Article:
Despite economic conditions gradually improving, the recent recession caused many Americans to be more cautious about spending their money, leading them to repair rather than replace and to take better care of what they already own. Naturally, vehicles are at the top of that list.
For carwashing and detailing professionals looking to recover from that earnings plunge, strengthening customer retention has been a major focus through boosting customer service and providing a broader array of offerings.
One tack that is a growing trend is to include paint touch-up services to repair chips, dings and small scratches. According to a 2014 survey of automotive appearance professionals, 48 percent of detailers and other auto appearance techs reported offering customers paint touch-up services, and 68 percent noted that they were self-taught. With an estimated 80 percent of all vehicles on the road needing some kind of paint touch-up work, this is a decent way to increase services and income.
Touch-up services save your customers the expense and aggravation of having to visit a repair shop for minor damages. Your customers not only bring their cars to a place they are familiar with, but also repairing minor paint issues provides a spotless ride that looks years newer.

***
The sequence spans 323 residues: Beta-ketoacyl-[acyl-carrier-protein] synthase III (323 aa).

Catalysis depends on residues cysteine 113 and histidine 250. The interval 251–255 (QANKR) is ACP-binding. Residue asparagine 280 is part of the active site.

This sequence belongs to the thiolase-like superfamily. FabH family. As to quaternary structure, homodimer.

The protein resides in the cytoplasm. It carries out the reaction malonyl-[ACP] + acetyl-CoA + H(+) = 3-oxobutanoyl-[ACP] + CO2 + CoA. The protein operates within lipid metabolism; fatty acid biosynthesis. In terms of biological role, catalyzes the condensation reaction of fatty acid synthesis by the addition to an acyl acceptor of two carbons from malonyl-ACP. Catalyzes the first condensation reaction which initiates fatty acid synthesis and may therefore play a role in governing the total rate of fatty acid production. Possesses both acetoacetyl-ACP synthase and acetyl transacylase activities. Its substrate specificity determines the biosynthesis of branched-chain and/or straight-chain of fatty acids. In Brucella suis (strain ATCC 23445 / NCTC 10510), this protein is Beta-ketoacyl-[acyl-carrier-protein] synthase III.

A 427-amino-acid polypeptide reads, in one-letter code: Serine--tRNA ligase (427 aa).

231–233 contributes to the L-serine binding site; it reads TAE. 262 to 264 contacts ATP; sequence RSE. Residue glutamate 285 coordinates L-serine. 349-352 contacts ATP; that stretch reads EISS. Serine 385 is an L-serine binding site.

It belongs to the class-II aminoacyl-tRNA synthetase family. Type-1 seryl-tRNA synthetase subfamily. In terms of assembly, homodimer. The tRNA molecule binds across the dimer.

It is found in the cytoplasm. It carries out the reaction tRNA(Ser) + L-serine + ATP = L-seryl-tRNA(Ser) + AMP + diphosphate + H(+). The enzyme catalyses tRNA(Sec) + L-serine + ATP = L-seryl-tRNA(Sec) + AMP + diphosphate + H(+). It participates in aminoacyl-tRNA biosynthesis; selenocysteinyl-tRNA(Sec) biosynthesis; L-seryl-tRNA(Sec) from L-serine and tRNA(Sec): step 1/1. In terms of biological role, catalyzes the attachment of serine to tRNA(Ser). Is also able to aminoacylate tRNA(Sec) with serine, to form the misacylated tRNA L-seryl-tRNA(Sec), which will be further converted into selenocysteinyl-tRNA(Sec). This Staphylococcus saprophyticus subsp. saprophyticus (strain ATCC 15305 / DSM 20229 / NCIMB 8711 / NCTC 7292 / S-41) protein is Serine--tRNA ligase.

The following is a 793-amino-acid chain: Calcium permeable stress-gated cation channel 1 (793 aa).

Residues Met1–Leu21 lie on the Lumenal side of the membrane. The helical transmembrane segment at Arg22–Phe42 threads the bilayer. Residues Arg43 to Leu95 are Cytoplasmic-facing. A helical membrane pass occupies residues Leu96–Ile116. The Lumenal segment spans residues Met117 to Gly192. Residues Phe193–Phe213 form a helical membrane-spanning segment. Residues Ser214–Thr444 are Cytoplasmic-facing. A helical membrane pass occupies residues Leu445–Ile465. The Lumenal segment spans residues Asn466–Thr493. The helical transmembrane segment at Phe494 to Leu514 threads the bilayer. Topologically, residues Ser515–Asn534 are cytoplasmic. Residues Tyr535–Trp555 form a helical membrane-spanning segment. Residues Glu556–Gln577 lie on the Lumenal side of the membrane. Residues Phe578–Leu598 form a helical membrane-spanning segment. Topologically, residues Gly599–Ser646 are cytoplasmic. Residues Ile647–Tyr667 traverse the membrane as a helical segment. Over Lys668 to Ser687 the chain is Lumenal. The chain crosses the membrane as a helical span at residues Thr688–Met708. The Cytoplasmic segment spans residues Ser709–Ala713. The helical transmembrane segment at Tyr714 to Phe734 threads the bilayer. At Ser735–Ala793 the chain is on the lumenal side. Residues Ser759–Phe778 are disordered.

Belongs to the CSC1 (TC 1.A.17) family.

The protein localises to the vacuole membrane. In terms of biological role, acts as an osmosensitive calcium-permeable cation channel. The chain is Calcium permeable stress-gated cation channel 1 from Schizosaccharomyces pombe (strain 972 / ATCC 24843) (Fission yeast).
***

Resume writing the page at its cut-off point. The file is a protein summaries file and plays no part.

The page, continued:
You will want to be ready with the information and advice your customers need regarding how they can get their paint problems solved. This requires being aware of some of the important aspects of offering paint touch-up services.
Scratches are not created equal
First, understand not all scratches and chips should be repaired with touch-up paint. A touch-up is more of a camouflage than a full-on repair. While many scratches and chips can be touched up effectively, in general hairline scratches are often the most difficult to repair; and, deeper gouges may be touched up but the scratch indentation will remain — unless you are willing to sand out the scratch and repaint the area with an aerosol or spray gun.
Be prepared to be a resource, and answer questions knowledgeably when your customers have an inquiry. Carwash owners/operators and detailers should have the knowledge and information necessary to explain what a customer can expect from a touch-up repair and what options are available for that repair. For instance, does it require minor sanding, sanding and an automotive body filler, or more extensive repairs? In short, know your limitations, and set clear expectations.
Most repairs performed by carwashes and detailers are small, requiring little time and cost. However, there are occasions when a scratch will need more time and materials than you can spare.
For more complex repairs, mobile touch-up companies — both national chains and independently run — perform on-site repairs. That’s why it’s good to have a relationship with a mobile touch-up business. Find out which company is the best in your area, and determine whether a complementary arrangement is feasible.
Mobile repair businesses rely on their extreme flexibility and can perform most minor repairs — from small chips to deep, multipanel scrapes at your site or at a customer’s home or work.
Mobile repair businesses commonly use paint specifically designed for touch-up work, too; and they also have access to custom-blended touch-up paints to match colors on most cars, even older and rare vehicles. Moreover, if you can provide regular work for them, most mobile outfits will offer better pricing compared to the cost for one-time jobs.